So, this week, I experienced a few "African" things that I have yet to experience.
Thursday was our monthly PTO meeting and we had a pretty great turn-out. The meeting was full and the parents were all participating. Near the end of the meeting, one of our guardians of one of our sponsored kids (John Apaw) decided to leave a little early. She has to be nearing 90 years of age and she got a head start on the crowds. Well, she barely got down our road when a snake came out from the bush and bit her. John, the brave boy that he is, took her walking stick and killed the snake. By that time, word had reached us at the meeting and as the meeting closed, everyone rushed to her aid and got her in a vehicle to take her to the military hospital. Once they got to the hospital, they told us that there was no anti-venom there (a very foolish thing since they train their men and women in our bush which is where the woman was walking). So, they took her all the way to Dodowa (another 45 minute drive). By the time she got to the hospital, her blood pressure was too high to give her the anti-venom, so they had to give her a drip and wait for her BP to come down before they finally gave it to her. John has been going every day to check in on her and they still haven't released her. She is the primary care-giver for John and another little boy (probably 2 years old). Stacy and I had even talked about her that very day that we don't know what will happen to him if she was to die. Well, she's getting better and hopefully will be out of the hospital tomorrow. I felt so bad for John who had to stay home from school to care for the little boy. What a life!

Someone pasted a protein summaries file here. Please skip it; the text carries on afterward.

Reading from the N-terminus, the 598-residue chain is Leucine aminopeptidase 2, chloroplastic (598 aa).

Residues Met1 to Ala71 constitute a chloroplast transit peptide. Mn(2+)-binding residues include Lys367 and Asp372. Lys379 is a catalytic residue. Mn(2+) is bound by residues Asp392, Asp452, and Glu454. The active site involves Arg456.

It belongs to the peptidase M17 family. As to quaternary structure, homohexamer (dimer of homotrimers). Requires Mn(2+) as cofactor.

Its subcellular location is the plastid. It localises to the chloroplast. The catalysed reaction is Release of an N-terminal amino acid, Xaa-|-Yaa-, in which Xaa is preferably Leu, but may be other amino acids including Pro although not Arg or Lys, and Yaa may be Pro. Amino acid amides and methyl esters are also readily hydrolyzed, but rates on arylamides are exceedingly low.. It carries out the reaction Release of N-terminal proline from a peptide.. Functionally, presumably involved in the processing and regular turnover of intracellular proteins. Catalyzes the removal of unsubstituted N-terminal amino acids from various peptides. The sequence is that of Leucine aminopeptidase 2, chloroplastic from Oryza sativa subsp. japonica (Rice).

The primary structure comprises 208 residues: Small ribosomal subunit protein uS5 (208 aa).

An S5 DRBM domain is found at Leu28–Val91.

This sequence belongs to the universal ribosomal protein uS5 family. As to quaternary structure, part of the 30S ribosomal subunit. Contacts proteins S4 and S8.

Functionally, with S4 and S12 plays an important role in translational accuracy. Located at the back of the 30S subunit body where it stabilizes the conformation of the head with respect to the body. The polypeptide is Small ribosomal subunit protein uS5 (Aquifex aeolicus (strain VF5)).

Then, last night during our prayer meeting, our neighbor called us. They are a young couple (the wife is only 18 and was pregnant with her THIRD). Around 2:00 am they called and Amelia had gone into labor so John and Stacy raced down to take them to the hospital in Dodowa. Here is the healthcare system in Ghana: When they got to the hospital, they wouldn't admit her because she hadn't been to any prenatal classes there. So, they told us we'd have to take her to Accra. Mind you, this is the emergency room of the local hospital and Accra is an hour and a half away while Amelia is in labor (3-4 minute apart contractions). Stacy and John really spoke up about it and finally they admitted her once they said that they needed to report this hospital for it's lack of care of patients. When John and Stacy went in to see the labor room, the night staff was all ASLEEP in the room. Yeah...crazy! In any case, Amelia had a fine baby girl and she came back home this morning. We went to see her today and the baby is beautiful. They live in a tiny little room (her, her husband, and now the three little children) with just mats on the floor. So, we went through some clothes to bring them over there for them. The new baby will get her name at her naming ceremony after 7 days.
After these two incidents, I realized that this community is beginning to see us as part of their own. Who do they call on to help them? The NGO down the road. So, even when it's difficult here, I can see that we are beginning to look more and more like the hands and feet of Jesus to these people. And, I think that is what it's all about.